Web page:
Environment & Science

Federal government poised to decide on 'road map' for large-scale solar on public lands as public comment ends

Solar panels in the Mojave Desert
Solar panels in the Mojave Desert

The federal government is wrapping up a process of collecting public views on national guidelines for siting large-scale solar projects on public lands. Friday, the comment period for the solar programmatic environmental impact statement closes.

That means federal land managers are poised to decide where to encourage solar energy in desert areas near Riverside and in other western states. Later this year, desert conservationists, scientists and renewable energy companies who monitor public lands policies anticipate the release of the final plan to guide these decisions in the west.

The decision will come in the form of a programmatic environmental impact statement — a sort of road map for public lands managers overseeing designated zones in California and other states.

“Really what’s happening is we’re having a national level discussion about how we’re going to move forward with renewable energy on public lands in the west," says David Lamfrom, who works on California desert issues for the National Parks Conservation Association.

Renewable energy companies and desert advocates have offered conflicting views of a national program that aims to put renewable energy on the grid. About 14 months ago, Interior Secretary Ken Salazar announced the government would develop this programmatic EIS.

“This proposal lays out the next phase of President Obama’s strategy for rapid and responsible development of renewable energy on America’s public lands,” Secretary Salazar said. “This analysis will help renewable energy companies and federal agencies focus development on areas of our public lands that are best suited for large-scale solar development. Our early ‘Smart from the Start’ planning will help us site solar projects in the right places, and reduce conflicts and delays at later stages of the development process.”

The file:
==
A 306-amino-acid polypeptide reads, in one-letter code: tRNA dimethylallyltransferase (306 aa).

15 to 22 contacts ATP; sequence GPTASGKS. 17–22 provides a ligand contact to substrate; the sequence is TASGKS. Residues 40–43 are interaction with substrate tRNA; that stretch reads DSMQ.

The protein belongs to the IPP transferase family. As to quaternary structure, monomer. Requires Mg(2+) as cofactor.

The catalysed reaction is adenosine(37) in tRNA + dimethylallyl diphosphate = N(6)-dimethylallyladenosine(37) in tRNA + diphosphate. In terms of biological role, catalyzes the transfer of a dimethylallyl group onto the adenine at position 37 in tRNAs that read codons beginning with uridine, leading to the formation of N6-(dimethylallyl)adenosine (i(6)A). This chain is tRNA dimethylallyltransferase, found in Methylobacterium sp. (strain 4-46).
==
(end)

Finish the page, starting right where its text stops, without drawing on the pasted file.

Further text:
The federal Interior Department has proposed 17 areas in six states where solar projects are preferred. An emerging idea would grant variances so that companies could work outside those zones.

Lamfrom doesn’t like that. “The government and industry are both very interested in having flexibility," he says, “and that means having additional lands that are open that applications can be put on.”

The largest zone in the forthcoming federal road map for solar is in eastern Riverside County, between Blythe and Joshua Tree, an area roughly 147,000 acres in size. Last fall, the federal government shrank the area proposed for that zone, by about a quarter of that size.

Federal managers argue science does and should inform decisions about what land to disturb with construction, but Lamfrom counters that companies and the government have placed some fast-tracked projects on sensitive public land in California.

“The Mojave and Colorado deserts are two of the most misunderstood places on earth,” says Lamfrom. “Believe it or not, we don’t even have a full map of the vegetation in the Mojave Desert.”

Lamfrom says he believes the Interior Department can balance energy with desert protection. “I don’t think that saying solar should go in zones means we’re saying no to solar energy. I think we’re saying we care about our renewable energy future and our landscapes.”